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Background  Many students have difficulty applying content knowledge in clinical settings. We hypothesized that principle-based instruction that relies.

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Presentation on theme: "Background  Many students have difficulty applying content knowledge in clinical settings. We hypothesized that principle-based instruction that relies."— Presentation transcript:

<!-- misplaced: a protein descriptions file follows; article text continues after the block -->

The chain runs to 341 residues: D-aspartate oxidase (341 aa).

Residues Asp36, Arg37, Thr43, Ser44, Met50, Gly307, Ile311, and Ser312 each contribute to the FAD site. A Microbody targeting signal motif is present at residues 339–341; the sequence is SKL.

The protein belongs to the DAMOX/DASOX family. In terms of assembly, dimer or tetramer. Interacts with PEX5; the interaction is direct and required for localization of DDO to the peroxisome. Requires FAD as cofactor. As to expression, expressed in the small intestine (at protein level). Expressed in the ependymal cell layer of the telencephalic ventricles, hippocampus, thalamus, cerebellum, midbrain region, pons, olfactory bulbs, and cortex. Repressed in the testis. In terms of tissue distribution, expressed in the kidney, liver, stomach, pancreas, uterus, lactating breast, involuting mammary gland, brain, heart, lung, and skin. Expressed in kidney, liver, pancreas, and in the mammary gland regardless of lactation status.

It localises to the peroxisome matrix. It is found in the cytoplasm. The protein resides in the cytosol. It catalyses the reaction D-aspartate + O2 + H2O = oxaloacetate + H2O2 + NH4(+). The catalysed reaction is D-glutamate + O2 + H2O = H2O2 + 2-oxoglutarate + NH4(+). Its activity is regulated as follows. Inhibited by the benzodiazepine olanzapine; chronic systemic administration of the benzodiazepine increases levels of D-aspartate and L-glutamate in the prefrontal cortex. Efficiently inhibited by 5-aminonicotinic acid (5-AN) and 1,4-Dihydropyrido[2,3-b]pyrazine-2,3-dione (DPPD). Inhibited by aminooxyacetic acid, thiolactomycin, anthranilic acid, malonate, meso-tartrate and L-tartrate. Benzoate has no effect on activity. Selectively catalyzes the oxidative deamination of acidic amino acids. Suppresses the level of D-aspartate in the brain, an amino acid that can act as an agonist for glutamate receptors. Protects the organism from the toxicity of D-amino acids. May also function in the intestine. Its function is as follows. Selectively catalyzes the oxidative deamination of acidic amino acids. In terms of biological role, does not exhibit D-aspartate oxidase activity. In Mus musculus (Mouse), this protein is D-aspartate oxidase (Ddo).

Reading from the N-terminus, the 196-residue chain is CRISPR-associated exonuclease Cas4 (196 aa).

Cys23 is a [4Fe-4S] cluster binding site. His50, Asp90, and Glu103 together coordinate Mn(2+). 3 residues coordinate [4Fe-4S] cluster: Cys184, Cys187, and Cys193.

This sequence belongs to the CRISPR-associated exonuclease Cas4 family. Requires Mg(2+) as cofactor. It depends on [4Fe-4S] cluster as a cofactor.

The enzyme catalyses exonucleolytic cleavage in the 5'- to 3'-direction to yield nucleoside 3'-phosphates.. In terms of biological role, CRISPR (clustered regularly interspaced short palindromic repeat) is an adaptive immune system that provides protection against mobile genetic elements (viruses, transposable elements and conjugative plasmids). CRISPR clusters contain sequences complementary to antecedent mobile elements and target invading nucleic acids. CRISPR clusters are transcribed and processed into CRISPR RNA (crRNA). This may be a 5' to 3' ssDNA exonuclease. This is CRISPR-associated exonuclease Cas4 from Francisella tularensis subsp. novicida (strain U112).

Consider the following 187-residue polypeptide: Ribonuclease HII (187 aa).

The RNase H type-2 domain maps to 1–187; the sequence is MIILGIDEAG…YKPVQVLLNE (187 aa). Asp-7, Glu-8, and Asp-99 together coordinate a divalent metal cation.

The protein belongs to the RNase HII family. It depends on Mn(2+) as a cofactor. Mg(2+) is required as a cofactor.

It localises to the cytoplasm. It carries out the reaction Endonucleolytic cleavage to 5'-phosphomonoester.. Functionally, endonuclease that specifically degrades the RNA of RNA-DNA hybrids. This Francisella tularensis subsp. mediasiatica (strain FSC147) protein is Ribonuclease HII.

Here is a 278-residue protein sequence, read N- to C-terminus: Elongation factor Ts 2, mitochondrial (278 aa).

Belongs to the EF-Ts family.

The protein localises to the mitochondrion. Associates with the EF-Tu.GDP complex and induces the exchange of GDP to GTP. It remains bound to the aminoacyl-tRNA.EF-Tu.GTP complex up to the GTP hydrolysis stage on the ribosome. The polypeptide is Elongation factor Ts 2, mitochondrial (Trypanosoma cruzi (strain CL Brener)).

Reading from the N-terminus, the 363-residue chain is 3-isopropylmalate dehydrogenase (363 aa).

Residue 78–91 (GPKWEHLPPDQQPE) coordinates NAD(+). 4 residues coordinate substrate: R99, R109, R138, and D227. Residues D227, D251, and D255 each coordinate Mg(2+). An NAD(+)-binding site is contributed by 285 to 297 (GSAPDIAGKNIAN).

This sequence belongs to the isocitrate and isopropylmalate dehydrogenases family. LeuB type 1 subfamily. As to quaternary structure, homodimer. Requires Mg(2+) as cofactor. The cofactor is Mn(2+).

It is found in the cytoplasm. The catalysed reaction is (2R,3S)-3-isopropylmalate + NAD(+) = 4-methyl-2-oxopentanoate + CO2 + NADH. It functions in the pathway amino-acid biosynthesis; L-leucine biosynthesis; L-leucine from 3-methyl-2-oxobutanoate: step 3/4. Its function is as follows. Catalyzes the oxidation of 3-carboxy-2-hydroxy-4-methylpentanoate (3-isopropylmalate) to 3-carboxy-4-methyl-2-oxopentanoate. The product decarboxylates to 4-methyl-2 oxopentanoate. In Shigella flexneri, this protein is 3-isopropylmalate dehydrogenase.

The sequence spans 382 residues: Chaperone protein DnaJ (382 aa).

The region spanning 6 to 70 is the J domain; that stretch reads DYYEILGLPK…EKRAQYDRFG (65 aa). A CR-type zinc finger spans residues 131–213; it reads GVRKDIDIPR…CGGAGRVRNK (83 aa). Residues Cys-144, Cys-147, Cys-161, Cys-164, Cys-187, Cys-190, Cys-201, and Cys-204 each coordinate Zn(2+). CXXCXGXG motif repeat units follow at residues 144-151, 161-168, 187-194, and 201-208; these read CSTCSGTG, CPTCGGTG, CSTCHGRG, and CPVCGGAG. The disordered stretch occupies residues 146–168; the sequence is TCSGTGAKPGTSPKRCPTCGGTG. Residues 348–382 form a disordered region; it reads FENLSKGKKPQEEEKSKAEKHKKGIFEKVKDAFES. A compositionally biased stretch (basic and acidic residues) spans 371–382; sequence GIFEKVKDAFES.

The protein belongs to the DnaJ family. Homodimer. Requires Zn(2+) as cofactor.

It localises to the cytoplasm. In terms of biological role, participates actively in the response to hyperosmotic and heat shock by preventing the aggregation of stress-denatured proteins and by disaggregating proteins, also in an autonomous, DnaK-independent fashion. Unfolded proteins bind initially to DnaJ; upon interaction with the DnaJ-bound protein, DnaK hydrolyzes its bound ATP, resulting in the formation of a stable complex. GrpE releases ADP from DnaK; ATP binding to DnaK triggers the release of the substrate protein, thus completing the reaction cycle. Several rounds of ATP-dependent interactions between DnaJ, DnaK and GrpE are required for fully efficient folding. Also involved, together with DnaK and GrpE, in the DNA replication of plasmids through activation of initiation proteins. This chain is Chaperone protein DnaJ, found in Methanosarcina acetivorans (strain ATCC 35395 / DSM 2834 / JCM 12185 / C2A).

1 Background  Many students have difficulty applying content knowledge in clinical settings. We hypothesized that principle-based instruction that relies on flexible thinking will help aid in this transition. (Illeris, 2003; Hatano, 2003).  Knowing why certain treatment procedures work or don’t work allows SLPs to think more critically and modify their approaches to fit the individual needs of their clients. (Hatano, 2003; Ratner, 2011).  Encouraging students to develop a mindset that seeks to develop connections between content knowledge and real-world problems can help place students on a trajectory towards expertise (Hatano, 2003).  There is limited research on how clinicians change throughout their professional careers. This is essential for increased knowledge of how to become an expert. (Kamhi, 1995). Clinical Flexibility: A Graduate-Clinician Focus Group Melissa McDonald, B.S., Vicki Samelson, Ph.D., Jerry Hoepner, Ph.D. Department of Communication Sciences and Disorders University of Wisconsin – Eau Claire Results Selected References: For additional references, contact: mcdonamm@uwec.edu Hatano, G., & Oura, Y. (2003). Commentary: Reconceptualizing Learning Using Insight From Expertise Research. Educational Researcher, 32(8), 25-29. Kamhi, A. G. (1995). Defining, Developing, and Maintaining Clinical Expertise. Research to Practice. Language, Speech, and Hearing Services in Schools, 26(4), 353-356. Lajoie, S. P. (2003). Transitions and Trajectories for Studies of Expertise. Educational Researcher, 32(8), 21-25. Ratner, N. (2011). Some Pragmatic Tips for Dealing With Clinical Uncertainty. Language, Speech & Hearing Services In Schools, 42(1), 77-80. Acknowledgements: Our 8 second-year graduate student participants UW-Eau Claire ORSP and IRB The UWEC Center for Communication Disorders Abstract Clinical flexibility is a skill that is essential in a field that requires clinicians to provide individualized services, rather than applying cookbook approaches. A focus group, comprised of second-year graduate students, explored student learning preferences as they relate to prior knowledge, flexibility, and theoretical perspectives. Novice  Expert Aims & Methods  Aims: To identify prior learning experiences that influenced clinician-learner preferences. To examine which teaching pedagogies scaffold flexible thinking. To explore how student clinicians change throughout their academic careers to become skilled and flexible clinicians.  Participants: 8 second-year graduate students, at time of graduation Invited to participate because they demonstrated a high level of disciplinary knowledge, clinical flexibility, & critical thinking  Methods: Qualitative Research Study: Focus group with discussion prompt Data Analysis: Open and Axial Coding (Strauss & Corbin, 1990) Discussion Prompt: Fear of making mistakes Initial rigidity in thought process Focuses on small details versus “Big Picture” Difficulty applying knowledge to clinical experiences Heavy cognitive load often hinders ability to be flexible Novice Builds connections between content knowledge and experiences Gradually adds more personal responsibility More opportunities to practice being flexible Variability in experiences increases ability to be flexible Transition Knows what one does and does not know Thinks of the “Big Picture” Readjusts in the moment Increased metacognitive awareness skills and reflectiveness Comfortable with making mistakes & learns from mistakes Expert “The transition from [clinic] to the externship was way more difficult than any other transition.” “…big disconnect…between clinic and the real world.” “I need to memorize this and take the test and be done…No, I need to know this because it’s going to be my job!” “…our clinic setting is…drastically different from the real world.” “I think we…get complacent…we just kind of go through the motions.” Challenges – Transitions "Get over the fact you're gonna make mistakes" “…it was really hard for me to wrap my head around some of that theoretical stuff.” “You have to be willing to be wrong.” “You only have a certain amount of time [to learn] all of this information and …our profession covers such a wide variety…” Challenges – Fears & Concerns "Five bad minutes...might be the most helpful...minutes of your session" "...experiences on my externships that really want me to go back and do research, you know?" “…you get what you put into [your education/experiences].” “…in my externships…I’ve asked more questions.” “[Once you’re comfortable]…you can start thinking about…modifying in the moment and asking [about rationale].” “..you can finally realize that there isn’t a prescriptive route.” Outcome of Challenges "There wasn't a right or wrong answer.”" "...always thinking 'big picture'...How does this apply?" "...really comes down to self-responsibility" "Not only thinking about clients, but the field as a whole, and I found myself doing that a lot lately." “It’s not about knowing everything.” Qualities of Expertise - Mindsets "Have in your head your ultimate goal for that [client]." Literature: "What about that treatment approach made it work?" "I critically think when I write more than when I speak, so...writing as a component of classes is important." “…if I’m not feeling uncomfortable, maybe I’m not learning enough.” Qualities of Expertise – Strategies “more videos, observations..." “…I probably needed someone to kick me in the ass a little bit.” “We need to be pushed to read and synthesize treatments on our own." “…teach us where to go for answers or where to go for more information and how to reflect on our own skills.” “I felt like I could have used a little more constructive criticism.” Advice for Faculty "You should be able to grab any book...or a menu from the hospital and...craft a valuable lesson" “…one thing that my supervisor always said at my first externship was, ‘when something goes awry, or something isn’t working how you want it to necessarily, I always think about how I can change myself first.’ Not, ‘what is the client doing?’...’What am I doing to affect their success…?” Supporting Examples Discussion and Future Directions Discussion Students affirmed that principle-based instruction  more flexible thinkers. Students affirmed that one needs a firm grasp on content knowledge before one can begin to be flexible. Future Directions Explore in greater detail the transition from novice to expertise. Explore specific teaching pedagogies that scaffold clinical flexibility. Examine more deeply how students and clinicians change throughout their professional careers. Students relied on faculty to give critical feedback, push them out of their comfort zones, and to ask thought-provoking questions. Students proposed that variability in learning experiences helped to aid in the transition from undergraduate to graduate school and to externships. Themes and Sub-themes Exemplars